Thurgood Marshall Memorial Lecture

- RWU Law | Bristol Campus | School of Law 283RSVP Required

The Roots of Antiracism Run Deep in the Reconstruction Amendments and America’s Second Founding
by Keynote Address Speaker Dean Danielle M. Conway

Antiracism is at once a vision, a strategy, and a tool. It is an ethos—meaning a system of values, beliefs, and aspirations. It is expansive, encompassing anti-subordination and anti-oppression. It covers all the ground we walk in pursuit of the promised multiracial and intersectional democracy. It is bold, continuous, and iterative. It seeks new methods and approaches to being useful to a society committed to the broadest conception of equality, justice, and collective embrace of all for the benefit of all. To be sure, there are other strategies and tool that are useful to society’s progress.

In the American context, these strategies include, but are not limited to systemic equity, affirmative action policies, and anti-subordination and anti-discrimination laws. But these do not contain the expansive vision of antiracism. In the American context, it is imperative to view antiracism in the institutional, structural, and systemic sense. This means that antiracism has anchors in law, specifically, for our purposes, the U.S. Constitution’s Reconstruction Amendments, which establishes a vision and blueprint for American society; antiracism is also a tool that works with new materials and components parts to continuously rebuild and transform society based on simultaneously transforming norms, i.e., structures; and antiracism is a strategy that is used to connect processes, practices, policies, and procedures within a network of systems to promote redundancies and fail-safes to actualize the constitutional guarantees of equality, justice, and fairness, i.e., systems.

A leading voice on creating an antiracist approach to legal education.

Danielle M. Conway
Dean Danielle M. Conway

RWU Law welcomes Danielle M. Conway, the Dean and Donald J. Farage Professor of Law at Penn State Dickinson Law, as the Thurgood Marshall Memorial Lecture Keynote Address Speaker. A leading expert in procurement law, entrepreneurship, and intellectual property law, Dean Conway joined Dickinson Law after serving for four years as dean of the University of Maine School of Law and 14 years on the faculty of the University of Hawai‘i at Mānoa, William S. Richardson School of Law. Dean Conway’s scholarly agenda and speeches have focused on, among other areas, advocating for public education and for actualizing the rights of marginalized groups and promoting systemic equity in legal education and the profession. Under her leadership, Dickinson Law’s Antiracist Development Institute (ADI) was created to facilitate the dismantling of structures that scaffold systemic racial inequality by using a systems design approach focused on implementing antiracist practices, processes, and policies throughout organizations.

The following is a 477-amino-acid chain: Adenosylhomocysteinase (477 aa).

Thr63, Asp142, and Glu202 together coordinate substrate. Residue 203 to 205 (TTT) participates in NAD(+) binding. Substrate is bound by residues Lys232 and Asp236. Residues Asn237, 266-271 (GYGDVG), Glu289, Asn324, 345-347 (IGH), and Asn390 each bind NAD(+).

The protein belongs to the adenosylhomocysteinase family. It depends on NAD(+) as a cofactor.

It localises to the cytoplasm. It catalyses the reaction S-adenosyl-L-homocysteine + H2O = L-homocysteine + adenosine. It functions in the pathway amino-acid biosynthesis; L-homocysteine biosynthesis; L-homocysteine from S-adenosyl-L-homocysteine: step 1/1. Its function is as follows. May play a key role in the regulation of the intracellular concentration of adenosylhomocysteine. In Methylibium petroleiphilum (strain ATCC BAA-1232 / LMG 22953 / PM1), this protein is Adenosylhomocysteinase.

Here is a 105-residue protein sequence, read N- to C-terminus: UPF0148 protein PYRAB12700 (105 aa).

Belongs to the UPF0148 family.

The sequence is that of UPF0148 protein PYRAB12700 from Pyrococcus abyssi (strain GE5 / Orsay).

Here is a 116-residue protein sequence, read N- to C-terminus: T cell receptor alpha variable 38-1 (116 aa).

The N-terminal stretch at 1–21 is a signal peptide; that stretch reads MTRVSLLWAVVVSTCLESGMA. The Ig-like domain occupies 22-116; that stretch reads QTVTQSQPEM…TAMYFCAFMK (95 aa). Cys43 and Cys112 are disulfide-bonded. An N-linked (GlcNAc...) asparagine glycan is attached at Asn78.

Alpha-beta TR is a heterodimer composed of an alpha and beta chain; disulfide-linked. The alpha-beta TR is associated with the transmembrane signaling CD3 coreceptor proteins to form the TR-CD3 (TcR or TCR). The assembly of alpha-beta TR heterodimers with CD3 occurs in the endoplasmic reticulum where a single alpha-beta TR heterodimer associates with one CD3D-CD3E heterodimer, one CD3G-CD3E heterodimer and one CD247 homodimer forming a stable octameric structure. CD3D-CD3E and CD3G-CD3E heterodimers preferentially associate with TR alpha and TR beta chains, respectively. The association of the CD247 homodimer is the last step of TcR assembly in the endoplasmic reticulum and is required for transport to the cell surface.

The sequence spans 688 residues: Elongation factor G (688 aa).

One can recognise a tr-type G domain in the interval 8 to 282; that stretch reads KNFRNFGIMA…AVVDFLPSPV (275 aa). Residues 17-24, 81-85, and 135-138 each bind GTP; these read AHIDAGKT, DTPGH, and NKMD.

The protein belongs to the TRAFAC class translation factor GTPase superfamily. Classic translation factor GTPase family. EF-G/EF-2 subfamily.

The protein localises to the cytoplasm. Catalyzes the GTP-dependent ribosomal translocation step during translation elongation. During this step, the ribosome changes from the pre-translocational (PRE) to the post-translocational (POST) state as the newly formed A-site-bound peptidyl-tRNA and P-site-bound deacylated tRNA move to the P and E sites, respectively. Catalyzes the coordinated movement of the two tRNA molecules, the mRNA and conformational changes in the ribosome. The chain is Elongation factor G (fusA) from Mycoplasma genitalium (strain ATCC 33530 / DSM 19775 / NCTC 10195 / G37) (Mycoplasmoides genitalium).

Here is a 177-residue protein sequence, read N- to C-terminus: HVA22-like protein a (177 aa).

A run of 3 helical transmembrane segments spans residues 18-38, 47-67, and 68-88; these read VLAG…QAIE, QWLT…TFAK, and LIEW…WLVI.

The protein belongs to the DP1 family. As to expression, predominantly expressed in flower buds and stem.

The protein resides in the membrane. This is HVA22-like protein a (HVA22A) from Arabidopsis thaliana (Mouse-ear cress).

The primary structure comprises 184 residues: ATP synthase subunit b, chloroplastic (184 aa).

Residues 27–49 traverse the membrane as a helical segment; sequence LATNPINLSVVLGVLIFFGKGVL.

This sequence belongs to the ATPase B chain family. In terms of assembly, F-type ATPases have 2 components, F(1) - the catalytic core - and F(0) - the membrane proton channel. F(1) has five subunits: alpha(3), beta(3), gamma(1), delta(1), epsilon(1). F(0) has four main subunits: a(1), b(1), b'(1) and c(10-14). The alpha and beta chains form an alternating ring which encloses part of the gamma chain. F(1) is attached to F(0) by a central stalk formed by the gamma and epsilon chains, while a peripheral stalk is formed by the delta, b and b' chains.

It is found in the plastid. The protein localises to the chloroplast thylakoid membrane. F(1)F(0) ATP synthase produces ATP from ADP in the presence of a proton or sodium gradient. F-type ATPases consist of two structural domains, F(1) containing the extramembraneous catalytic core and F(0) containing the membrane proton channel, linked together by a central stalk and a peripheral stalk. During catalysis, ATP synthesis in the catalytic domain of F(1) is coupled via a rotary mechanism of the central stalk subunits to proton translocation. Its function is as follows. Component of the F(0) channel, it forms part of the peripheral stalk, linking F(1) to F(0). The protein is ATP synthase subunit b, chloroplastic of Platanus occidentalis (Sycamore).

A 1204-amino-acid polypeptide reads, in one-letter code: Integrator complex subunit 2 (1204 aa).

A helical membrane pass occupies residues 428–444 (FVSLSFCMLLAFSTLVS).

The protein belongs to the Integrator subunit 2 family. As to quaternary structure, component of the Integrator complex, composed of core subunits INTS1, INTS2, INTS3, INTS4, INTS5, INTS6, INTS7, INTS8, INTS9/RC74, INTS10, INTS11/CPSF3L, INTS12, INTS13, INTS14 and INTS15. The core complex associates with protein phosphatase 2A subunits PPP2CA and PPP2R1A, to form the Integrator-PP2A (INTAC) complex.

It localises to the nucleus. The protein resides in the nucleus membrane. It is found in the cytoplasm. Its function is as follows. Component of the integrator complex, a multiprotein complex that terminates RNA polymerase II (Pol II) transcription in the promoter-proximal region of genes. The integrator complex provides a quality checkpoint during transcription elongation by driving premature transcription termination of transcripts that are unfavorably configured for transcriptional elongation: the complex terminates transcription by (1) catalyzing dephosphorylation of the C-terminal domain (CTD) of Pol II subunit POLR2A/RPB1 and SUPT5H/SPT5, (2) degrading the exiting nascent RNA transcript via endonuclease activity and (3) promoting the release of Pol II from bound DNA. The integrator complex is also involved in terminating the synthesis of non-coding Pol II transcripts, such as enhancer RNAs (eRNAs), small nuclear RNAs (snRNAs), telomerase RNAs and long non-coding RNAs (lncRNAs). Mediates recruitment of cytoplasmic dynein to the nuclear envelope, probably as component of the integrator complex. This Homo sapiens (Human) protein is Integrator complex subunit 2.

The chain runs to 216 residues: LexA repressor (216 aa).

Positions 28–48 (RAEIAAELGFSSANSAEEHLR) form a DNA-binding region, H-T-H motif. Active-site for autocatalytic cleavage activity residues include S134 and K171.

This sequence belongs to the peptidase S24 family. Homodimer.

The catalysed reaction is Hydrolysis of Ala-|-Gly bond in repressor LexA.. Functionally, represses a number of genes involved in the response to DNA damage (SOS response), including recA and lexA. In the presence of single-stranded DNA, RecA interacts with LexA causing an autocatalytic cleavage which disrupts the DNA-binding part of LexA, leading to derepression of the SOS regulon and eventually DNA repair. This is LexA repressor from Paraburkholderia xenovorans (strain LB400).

Dean Conway is the co-recipient of the inaugural Association of American Law Schools’ (AALS) Impact Award, which recognized her work in co-curating the Law Deans Antiracist Clearinghouse Project, a webpage for law deans, faculty, and the public that contains resources and information related to addressing systemic racism in law and legal education. Dean Conway is an elected member of the American Law Institute, a member of the AALS Executive Committee, and a director of the AccessLex Institute.

Keynote Address
School of Law - Law 283

Reception in Celebration of the RWU Law 30th Anniversary
following Keynote Address

School of Law - Second Floor Atrium


Thurgood Marshall Memorial Lecture Sponsored by

Hinckley Allen

Special Accommodations
Persons who, because of a special need or condition, would like to request an accommodation for an event should contact the Office of the Dean - Programs & Initiatives, as soon as possible, but no later than 72 hours before the event, so that appropriate arrangements can be made.